ECE Workforce Compensation
What They’re Earning
The Louisiana Policy Institute for Children, with partners, began surveying childcare providers in 2020 to understand the state of the early care and education sector in Louisiana, including the current issues facing providers. After these surveys and subsequent work specifically focused on the early childhood industry and workforce, LPIC administered a survey in Spring 2023 for childcare staff, focusing on the compensation and experiences of childcare employees in Louisiana.
The majority of people who work in early care and education settings are experienced and credentialed, with over 80% of early care and education teachers having at least an early childhood credential, including one-third with a bachelor’s or graduate degree. The majority also indicate they enjoy their work and feel committed to their program. At the same time, however, wages in early care and education are typically low in comparison to similar professions. At any given time, one-third of these educated, experienced staff members are considering leaving a job they enjoy – and the majority indicate higher wages would make the difference. The lack of competitive compensation results in high turnover rates for child care employees, who tend to leave the profession early making it difficult for Louisiana child care businesses to find and retain talent.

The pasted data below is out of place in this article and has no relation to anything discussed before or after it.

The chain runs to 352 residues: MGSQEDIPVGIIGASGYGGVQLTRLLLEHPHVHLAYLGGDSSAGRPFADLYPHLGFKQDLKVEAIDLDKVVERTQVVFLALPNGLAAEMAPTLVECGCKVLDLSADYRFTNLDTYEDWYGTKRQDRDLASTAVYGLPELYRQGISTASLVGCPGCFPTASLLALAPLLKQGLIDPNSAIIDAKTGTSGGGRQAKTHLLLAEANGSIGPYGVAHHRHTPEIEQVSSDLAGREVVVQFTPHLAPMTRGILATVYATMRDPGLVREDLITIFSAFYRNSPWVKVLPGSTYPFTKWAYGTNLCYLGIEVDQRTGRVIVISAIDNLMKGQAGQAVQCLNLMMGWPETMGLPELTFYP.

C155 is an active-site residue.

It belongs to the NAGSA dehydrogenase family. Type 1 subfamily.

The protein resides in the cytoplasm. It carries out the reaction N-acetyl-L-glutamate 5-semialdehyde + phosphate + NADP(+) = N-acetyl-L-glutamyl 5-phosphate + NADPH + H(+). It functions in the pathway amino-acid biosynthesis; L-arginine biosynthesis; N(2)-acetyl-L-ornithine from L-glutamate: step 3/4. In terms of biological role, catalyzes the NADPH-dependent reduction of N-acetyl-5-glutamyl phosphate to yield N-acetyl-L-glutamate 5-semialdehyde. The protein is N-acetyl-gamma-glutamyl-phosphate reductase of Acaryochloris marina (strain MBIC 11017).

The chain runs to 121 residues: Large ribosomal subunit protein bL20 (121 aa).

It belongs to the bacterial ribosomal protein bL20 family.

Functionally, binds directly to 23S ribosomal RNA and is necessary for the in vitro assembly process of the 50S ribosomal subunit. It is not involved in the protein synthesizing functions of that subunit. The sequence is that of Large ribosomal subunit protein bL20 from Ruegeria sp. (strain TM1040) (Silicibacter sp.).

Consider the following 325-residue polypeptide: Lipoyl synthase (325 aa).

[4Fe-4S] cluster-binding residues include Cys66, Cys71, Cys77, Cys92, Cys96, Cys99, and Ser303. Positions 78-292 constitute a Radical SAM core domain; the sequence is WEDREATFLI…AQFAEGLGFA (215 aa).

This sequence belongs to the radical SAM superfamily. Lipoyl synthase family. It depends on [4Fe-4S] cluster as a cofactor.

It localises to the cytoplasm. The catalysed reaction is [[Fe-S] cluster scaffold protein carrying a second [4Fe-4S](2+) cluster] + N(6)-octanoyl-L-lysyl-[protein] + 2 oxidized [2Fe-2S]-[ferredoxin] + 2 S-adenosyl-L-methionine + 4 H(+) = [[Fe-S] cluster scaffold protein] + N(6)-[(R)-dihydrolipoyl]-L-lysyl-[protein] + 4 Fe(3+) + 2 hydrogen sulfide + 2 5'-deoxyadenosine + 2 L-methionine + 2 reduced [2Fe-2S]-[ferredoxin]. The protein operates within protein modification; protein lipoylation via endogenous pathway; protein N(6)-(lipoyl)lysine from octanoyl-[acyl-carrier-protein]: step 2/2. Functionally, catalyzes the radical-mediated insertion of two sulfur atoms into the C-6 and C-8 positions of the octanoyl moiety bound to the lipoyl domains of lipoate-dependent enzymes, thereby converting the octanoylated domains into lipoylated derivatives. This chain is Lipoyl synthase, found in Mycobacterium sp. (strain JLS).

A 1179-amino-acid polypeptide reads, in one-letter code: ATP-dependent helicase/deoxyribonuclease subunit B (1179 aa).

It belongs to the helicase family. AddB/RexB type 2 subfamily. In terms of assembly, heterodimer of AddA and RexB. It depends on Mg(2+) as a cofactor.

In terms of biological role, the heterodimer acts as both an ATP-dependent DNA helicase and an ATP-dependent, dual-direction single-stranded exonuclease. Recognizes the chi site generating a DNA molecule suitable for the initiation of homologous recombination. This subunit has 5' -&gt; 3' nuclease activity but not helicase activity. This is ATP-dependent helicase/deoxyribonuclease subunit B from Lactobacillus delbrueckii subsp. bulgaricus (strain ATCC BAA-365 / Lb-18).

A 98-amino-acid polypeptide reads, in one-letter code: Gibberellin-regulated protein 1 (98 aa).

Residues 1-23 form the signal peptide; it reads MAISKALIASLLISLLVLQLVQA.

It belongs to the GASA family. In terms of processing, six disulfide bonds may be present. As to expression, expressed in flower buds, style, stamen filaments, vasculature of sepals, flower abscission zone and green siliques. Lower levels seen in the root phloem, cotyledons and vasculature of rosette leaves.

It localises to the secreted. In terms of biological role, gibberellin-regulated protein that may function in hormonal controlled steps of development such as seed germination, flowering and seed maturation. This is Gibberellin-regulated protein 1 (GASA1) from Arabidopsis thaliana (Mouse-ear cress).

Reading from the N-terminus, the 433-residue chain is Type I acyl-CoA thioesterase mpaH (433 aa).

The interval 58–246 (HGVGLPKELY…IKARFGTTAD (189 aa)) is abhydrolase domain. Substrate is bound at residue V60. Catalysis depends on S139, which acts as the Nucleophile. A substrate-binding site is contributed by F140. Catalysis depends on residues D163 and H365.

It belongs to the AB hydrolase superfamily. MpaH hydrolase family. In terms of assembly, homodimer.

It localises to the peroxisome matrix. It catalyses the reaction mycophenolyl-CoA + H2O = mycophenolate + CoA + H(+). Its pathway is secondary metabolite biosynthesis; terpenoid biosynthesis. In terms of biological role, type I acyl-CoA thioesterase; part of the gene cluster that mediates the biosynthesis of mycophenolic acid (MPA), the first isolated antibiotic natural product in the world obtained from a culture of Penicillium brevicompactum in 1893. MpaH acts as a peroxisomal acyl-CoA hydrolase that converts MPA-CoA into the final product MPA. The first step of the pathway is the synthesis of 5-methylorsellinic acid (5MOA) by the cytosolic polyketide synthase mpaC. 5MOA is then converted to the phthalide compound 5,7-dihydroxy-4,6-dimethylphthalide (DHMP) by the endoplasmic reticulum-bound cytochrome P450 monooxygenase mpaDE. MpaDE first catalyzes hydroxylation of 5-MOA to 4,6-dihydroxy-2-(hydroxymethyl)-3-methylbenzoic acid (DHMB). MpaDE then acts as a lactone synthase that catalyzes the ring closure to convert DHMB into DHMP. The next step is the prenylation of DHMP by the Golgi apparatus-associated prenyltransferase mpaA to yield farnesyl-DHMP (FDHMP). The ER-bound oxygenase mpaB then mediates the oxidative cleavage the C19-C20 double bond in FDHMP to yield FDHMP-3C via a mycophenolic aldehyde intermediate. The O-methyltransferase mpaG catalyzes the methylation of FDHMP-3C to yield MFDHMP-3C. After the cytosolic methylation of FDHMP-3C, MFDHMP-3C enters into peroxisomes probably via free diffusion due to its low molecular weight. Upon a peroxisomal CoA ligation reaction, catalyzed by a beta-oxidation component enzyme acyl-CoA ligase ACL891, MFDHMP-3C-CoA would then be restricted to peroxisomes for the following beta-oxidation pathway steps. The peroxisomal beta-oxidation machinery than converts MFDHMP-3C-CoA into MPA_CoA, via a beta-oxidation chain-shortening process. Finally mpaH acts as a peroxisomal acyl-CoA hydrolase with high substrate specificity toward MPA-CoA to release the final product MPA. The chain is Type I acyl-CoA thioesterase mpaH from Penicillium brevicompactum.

These survey results provide current wage and benefit information for all types of childcare staff, not just teachers and directors. These staff include janitorial and food workers, as well as office managers and assistant teachers.
- In Louisiana, the current family-sustaining wage for a family with two working parents and two children is $23 per hour per adult.
- Almost 80% of the childcare workforce earns less than $20 per hour, and most earn less than $15 per hour. This means that if a working parent wanted to enter the early care and education field, that parent would either need independent wealth to support their family or a partner who earns enough to make up the difference between the rate of pay in early care and education and a family-sustaining wage.
- Wages can differ by region, education credential, role, and provider program or type.